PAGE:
Why would you need to protect bulletproof metal?

Dark Mode

Despite arguing that its brand-new Cybertruck's stainless steel body panels don't need any paint for protection, Tesla is now offering customers a "self-healing" coat of "premium color paint films" to fully black out their vehicle, as seen on the company's website.

The result is a matte-black, polygonal wedge of metal on four wheels that makes it stand out even more on public streets, for better or for worse.

Tesla claims the coating "protects against scratches" and is "more environmentally friendly than traditional vinyl wraps."

But there's one little problem: the privilege will cost a whopping $6,500, putting the cost of a blacked-out, top-trim Cybertruck well over $100,000. Sure, the truck technically starts at $60,990 for a much less powerful single-motor variant — but it won't be available until 2025, according to the company, if it ever sees the light of day.

That's not to mention the company's insistence on making the Cybertruck bulletproof. Why cover a stainless steel armor with a flimsy coat of paint if it's designed to withstand the bullets of an unloading Tommy Gun?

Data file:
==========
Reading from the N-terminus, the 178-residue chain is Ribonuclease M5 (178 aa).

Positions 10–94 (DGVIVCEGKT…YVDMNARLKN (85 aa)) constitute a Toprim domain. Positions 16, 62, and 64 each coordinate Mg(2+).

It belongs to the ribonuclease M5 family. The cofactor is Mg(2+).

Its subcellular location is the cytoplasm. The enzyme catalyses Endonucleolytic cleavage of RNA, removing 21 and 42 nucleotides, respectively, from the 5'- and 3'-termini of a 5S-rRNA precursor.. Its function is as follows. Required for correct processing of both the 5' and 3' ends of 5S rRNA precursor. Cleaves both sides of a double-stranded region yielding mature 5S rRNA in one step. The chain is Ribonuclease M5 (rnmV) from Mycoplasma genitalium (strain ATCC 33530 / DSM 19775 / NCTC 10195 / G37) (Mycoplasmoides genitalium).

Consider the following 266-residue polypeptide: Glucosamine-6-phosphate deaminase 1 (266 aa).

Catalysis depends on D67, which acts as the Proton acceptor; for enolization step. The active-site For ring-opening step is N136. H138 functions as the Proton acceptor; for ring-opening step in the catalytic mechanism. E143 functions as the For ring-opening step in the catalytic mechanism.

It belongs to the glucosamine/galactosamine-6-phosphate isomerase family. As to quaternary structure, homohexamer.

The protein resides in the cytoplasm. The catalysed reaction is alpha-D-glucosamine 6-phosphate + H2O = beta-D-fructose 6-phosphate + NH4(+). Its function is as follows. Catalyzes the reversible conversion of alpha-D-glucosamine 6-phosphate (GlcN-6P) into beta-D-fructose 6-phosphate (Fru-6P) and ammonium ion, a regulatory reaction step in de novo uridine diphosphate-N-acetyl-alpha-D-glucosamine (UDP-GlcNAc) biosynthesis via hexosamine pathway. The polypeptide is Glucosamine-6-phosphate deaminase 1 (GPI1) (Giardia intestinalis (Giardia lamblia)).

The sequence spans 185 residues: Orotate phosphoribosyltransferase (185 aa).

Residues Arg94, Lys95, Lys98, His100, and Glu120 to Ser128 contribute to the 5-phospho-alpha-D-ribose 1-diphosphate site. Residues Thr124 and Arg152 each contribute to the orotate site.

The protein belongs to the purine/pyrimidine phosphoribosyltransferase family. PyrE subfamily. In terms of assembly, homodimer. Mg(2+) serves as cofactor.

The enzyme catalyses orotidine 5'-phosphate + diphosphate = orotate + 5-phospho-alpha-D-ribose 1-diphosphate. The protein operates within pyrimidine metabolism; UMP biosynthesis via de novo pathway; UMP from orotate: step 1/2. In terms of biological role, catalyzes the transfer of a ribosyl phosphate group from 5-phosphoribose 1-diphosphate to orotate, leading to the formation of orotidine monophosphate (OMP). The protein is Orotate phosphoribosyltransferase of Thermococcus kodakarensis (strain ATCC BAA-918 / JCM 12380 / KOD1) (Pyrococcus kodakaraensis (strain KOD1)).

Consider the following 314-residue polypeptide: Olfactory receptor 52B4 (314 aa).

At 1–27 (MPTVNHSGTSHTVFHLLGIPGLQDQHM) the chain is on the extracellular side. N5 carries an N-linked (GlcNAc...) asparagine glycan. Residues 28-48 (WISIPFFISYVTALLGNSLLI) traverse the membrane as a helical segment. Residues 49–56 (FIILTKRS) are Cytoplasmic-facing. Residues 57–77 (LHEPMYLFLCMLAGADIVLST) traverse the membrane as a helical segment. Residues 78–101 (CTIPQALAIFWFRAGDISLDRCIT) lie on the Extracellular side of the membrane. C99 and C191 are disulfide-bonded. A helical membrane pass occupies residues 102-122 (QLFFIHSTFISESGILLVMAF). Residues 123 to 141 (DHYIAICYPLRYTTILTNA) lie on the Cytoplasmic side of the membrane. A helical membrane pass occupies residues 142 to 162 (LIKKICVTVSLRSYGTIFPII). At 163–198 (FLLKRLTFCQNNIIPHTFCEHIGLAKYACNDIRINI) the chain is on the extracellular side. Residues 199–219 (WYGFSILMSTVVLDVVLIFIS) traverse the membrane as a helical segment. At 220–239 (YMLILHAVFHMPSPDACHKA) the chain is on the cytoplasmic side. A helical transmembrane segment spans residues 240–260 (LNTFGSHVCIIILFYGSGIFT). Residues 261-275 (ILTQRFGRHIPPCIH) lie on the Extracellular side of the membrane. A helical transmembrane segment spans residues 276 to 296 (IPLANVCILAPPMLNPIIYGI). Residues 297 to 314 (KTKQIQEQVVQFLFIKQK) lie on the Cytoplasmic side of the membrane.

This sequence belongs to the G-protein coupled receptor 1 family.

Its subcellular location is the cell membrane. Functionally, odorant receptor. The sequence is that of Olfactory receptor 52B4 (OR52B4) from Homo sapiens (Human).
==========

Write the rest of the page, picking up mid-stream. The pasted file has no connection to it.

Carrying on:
Wrapped Up

The film comes in two finishes: Satin Black and Satin White. The white, in particular, looks like a substantial departure from the truck's naked stainless steel look.

It's an interesting change of heart, considering Tesla CEO Elon Musk previously said in 2021 that "Tesla Cybertruck can come in any color as long as it’s nothing."

We got our first glimpse at a matte black Cybertruck a couple of weeks ago, when Tesla chief designer Franz von Holzhausen was spotted driving around Southern California. The fit and finish of his truck, however, left plenty to be desired.

As Electrek points out, Tesla already offers similar wraps for its Model 3 and Y, which are made out of more expensive PPF film compared to a more conventional vinyl material. PPF is often used to protect paint and tends to last longer.

If customers want to save $1,500 and retain the stainless steel look of their Cybertrucks, they can opt for a "satin clear paint film," which may not protect their vehicle from bullet holes — but at least it might make it slightly less of a fingerprint magnet.

More on the Cybertruck: Tesla Fans Furious at Disastrous Cybertruck Reveal

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